• WAN re-architecture. Our March 2017 survey with IDC of more than 805 network management executives from midsize and large companies with multiple locations found that more than 83 percent believed digital transformation deployment would require a re-architecture of their wide-area network (WAN). The reasons for this re-architecture include increased bandwidth demands, cost considerations, and security and reliability concerns. Maximizing the cost-benefit ratio with SD-WAN

    A key challenge for organizations and their carrier partners, according to IDC, is to deliver the necessary higher-network capacity without significantly increasing costs. The cost of adding bandwidth via multi-protocol label switching (MPLS) can be substantial. MPLS is a WAN technology that directs data in efficient, pre-determined routes. Large organizations have relied on MPLS because of its speed, reliability, and security.

    However, software-defined wide area network (SD-WAN) has emerged as an effective solution as enterprises seek additional bandwidth without sinking their digital transformation efforts due to cost and complexity. SD-WAN routes data on more affordable broadband, which is easier to provision and modify than MPLS and reduces the need for hardware. SD-WAN is secure and reliable. It also enables organizations to manage their network traffic through an intuitive app and modify it with a point and click.

    SD-WAN can be a good fit for companies whose digital transformation has made them increasingly reliant on the cloud. Companies that require legacy MPLS on an ongoing basis for specific network needs can combine it with SD-WAN to leverage the benefits of both technologies.

    Forging ahead

    Whether your business strategy is simply a matter of modernizing legacy systems, or it’s a completely new way of serving your customers, the benefits of digital transformation are limitless. Implementing new technology solutions takes a lot of forethought, but the results can mean happier customers, more productive employees, and a better bottom line.

    The Human Side of Digital Transformation

    Organizations embarking on sweeping changes to their IT infrastructure must not overlook the human element. After all, change is hard for everyone, and your staff may need guidance and support to usher in new ways of doing things. Employees must become enablers of change while digital transformation is in the works, and any such strategy should carefully consider how human resources will shift.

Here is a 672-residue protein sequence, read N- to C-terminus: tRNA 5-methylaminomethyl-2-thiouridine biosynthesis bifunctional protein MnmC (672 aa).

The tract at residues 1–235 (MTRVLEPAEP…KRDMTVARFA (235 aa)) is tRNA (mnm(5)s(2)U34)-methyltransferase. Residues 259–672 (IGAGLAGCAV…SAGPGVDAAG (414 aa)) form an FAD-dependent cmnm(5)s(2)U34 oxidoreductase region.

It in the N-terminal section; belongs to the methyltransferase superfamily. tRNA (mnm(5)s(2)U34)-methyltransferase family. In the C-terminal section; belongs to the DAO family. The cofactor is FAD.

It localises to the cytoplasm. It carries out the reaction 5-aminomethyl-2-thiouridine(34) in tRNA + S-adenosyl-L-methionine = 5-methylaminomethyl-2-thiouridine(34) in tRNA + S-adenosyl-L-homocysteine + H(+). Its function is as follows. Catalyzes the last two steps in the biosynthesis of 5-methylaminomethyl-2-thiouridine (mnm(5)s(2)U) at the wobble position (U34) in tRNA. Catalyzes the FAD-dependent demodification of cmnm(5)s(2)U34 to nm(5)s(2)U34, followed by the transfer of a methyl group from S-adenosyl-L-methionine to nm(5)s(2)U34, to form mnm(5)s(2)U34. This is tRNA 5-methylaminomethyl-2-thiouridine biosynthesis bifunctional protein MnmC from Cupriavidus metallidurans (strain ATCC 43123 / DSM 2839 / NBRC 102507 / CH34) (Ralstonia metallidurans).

As with most types of organizational change, employees and the company culture need to align to ensure its success. In the Logicalis 2017-18 Global CIO Survey, 56 percent of chief information officers at 890 organizations identified organizational culture as a leading barrier to digital transformation – it ranked higher than any other barrier in the survey, including cost (50 percent) and complex legacy technology (44 percent).

    Without addressing this challenge effectively, digital transformation might not succeed. Here are some tips for managing this challenge:

    • It’s essential that the CEO empowers people to make it happen and removes barriers along the way.
    • Drivers of digital transformation should engage with staff at all levels regardless of their digital proficiency. Avoid overly technical jargon that can cause employees to disengage, and offer training and support where needed, or wanted.
    • Human interactions will always matter, even as automation enhances efficiency. Organizations should value and empower employees who will be the face of the company to customers and partners.
    • Find ways to encourage, build, and incentivize technological skills among existing staff. Offer training and educational resources.

    As companies improve their digital capabilities and shift their organizational culture to a digital mindset, they’ll likely have a better chance of attracting and retaining talent.